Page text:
Editing Images in Microsoft Office 2010
Anyone who has ever wrangled with an unedited image in Word, desperately trying to get it to look right or fit right, will understand the importance of using a different program to format images perfectly before moving them into a Word document, Excel spreadsheet, or PowerPoint presentation. Office’s limited options meant that users would always have to use a different program to apply effects or change the image itself, rather than just position it in an Office document. Microsoft acknowledges their own shortcomings in this respect by providing a picture editor with the Office suite, so users can easily edit photos first.
If, however, you really find yourself with a need to edit a picture in Word, Excel, or PowerPoint, Microsoft have introduced new tools with Office 2010 to make things just a little bit easier for those who’d like a one-stop-shop program. Rather than fiddling with two different programs at the same time to get things just right, you can use Office’s new functionality to perform basic photo editing tasks and apply some surprisingly lovely picture effects and corrections. This saves your IT support the effort of training you to use a new program and gives you an opportunity to make more professional documents and presentations with hardly any extra effort.
Many photographers use advanced photo editing programs to blur or sharpen their images, depending on what’s depicted. This wasn’t previously possible in Office, but now Microsoft offers a range of options for doing just that within an Office document. When you click on an image and choose Picture Tools -Format -Adjust -Corrections from the picture tools ribbon, you can see a whole range of slightly changed copies of your picture, allowing you to choose the one that you think best suits your document or pleases you most aesthetically. You can also access sliders for further customisation by clicking on Picture Corrections Options, letting you slightly change one of the preset options or just modify the existing picture. While you could change brightness and contrast in Office formerly, these new additions are welcomed for their increased convenience and choice.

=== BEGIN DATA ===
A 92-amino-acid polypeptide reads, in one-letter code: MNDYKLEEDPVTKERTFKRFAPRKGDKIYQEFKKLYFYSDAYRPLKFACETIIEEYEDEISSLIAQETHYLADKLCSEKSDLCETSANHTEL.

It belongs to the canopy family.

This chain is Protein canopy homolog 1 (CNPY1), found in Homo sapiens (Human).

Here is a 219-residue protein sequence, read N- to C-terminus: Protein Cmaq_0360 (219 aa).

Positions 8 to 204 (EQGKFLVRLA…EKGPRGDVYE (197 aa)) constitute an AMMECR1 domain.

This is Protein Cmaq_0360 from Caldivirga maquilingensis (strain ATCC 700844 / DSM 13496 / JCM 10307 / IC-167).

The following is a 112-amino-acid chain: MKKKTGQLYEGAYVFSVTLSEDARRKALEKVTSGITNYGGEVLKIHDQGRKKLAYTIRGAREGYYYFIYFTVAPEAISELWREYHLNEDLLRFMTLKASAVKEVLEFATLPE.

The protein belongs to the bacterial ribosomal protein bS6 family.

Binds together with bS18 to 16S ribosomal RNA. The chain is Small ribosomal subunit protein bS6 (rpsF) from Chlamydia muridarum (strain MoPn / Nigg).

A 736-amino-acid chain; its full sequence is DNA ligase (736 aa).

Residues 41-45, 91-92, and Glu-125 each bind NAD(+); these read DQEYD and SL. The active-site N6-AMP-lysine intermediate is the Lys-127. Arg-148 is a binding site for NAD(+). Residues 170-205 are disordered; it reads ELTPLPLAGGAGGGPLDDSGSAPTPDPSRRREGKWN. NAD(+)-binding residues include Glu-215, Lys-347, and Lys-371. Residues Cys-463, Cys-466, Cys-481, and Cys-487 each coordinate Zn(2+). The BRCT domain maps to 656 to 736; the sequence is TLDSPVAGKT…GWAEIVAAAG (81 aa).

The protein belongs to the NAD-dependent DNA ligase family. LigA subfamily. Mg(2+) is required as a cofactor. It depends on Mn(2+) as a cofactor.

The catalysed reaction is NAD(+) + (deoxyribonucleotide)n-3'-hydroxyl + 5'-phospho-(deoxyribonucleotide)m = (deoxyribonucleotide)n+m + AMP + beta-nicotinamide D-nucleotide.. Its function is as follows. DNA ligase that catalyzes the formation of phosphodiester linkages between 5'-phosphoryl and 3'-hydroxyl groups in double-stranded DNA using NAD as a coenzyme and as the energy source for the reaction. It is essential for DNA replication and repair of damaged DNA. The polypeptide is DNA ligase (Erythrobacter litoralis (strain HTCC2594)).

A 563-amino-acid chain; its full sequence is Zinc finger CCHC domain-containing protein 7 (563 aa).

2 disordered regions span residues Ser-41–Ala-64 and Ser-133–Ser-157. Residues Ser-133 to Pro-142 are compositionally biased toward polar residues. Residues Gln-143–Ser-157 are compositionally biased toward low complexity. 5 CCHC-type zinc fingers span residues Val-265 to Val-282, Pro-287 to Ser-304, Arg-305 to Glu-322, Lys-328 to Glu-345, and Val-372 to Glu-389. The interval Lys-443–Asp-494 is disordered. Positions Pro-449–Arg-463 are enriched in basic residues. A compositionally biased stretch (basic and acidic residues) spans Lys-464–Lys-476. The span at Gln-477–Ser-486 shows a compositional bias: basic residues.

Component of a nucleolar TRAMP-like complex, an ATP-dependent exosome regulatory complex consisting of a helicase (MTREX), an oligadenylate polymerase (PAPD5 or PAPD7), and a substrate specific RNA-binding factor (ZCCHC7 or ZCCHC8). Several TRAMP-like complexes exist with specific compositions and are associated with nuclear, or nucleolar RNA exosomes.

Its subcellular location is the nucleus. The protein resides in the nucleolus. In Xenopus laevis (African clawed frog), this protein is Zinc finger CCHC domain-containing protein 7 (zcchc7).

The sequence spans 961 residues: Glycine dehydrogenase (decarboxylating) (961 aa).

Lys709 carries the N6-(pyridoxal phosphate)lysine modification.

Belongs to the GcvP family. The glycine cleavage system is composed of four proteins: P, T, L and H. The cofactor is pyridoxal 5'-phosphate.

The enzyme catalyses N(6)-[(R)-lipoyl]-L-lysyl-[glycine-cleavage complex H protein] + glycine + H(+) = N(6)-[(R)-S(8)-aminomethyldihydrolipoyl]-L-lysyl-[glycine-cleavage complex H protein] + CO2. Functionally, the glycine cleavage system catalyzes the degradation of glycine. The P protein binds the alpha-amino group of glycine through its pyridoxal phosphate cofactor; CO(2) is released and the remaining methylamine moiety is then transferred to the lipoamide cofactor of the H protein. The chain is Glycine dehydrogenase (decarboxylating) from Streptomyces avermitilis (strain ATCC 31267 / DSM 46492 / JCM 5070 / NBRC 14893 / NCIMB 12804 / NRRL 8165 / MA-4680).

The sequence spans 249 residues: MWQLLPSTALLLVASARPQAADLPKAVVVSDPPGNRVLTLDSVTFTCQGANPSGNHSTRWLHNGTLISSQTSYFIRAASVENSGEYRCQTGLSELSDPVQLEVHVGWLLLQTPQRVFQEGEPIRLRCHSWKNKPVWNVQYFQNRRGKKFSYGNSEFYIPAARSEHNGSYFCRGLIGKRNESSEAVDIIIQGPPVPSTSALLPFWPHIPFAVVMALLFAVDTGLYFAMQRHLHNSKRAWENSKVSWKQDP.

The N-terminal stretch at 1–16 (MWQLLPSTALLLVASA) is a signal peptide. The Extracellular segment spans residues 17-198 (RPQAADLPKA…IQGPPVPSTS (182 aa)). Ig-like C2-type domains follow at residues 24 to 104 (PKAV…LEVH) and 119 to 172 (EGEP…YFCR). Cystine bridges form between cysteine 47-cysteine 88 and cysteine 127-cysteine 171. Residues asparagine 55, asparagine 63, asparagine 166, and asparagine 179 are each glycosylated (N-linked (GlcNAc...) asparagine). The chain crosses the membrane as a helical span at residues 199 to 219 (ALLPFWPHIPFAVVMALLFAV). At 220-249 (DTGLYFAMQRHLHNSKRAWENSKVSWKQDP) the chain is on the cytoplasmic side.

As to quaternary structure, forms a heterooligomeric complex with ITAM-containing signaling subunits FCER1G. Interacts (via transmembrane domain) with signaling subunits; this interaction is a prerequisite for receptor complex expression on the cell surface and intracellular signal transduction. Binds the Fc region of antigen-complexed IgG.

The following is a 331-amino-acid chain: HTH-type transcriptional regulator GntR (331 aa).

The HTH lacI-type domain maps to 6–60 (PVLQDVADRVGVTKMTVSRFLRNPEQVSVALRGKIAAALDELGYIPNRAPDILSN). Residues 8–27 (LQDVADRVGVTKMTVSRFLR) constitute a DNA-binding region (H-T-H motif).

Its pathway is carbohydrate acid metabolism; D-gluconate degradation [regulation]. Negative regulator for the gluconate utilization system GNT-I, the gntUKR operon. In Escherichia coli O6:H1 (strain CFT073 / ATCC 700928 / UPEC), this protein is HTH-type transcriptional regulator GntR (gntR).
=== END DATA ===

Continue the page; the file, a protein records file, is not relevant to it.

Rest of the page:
Office 2010 also offers a variety of picture effects, from shadows and reflections to glow and bevel. These are easily accessed through the “Picture Effects” option on the ribbon. Again, users are given a range of preview thumbnails with levels of options, so you can choose one at a glance if you prefer, with increased control provided through another options window, similar to the correcting options.
Artistic effects are also available, and look surprisingly polished and professional. You can try everything from pencil sketch to paint strokes to mosaics. When you choose Artistic Effects, you’ll see thumbnails of each effect rather than names, which makes things a bit more confusing for those of us used to Photoshop, but the previews make everything much clearer.
These options offer a quick way for novice and inexperienced users to add sophisticated effects to their pictures without purchasing more expensive and complicated software. If you just have a simple desire to change the outline or the style of your picture, Office 2010 is now a viable choice for your editing. It’s still not viable for professionals or for people who simply want a gorgeous picture to share with others, but if you regularly prepare images for presentations or documents, these new options might just make your day.…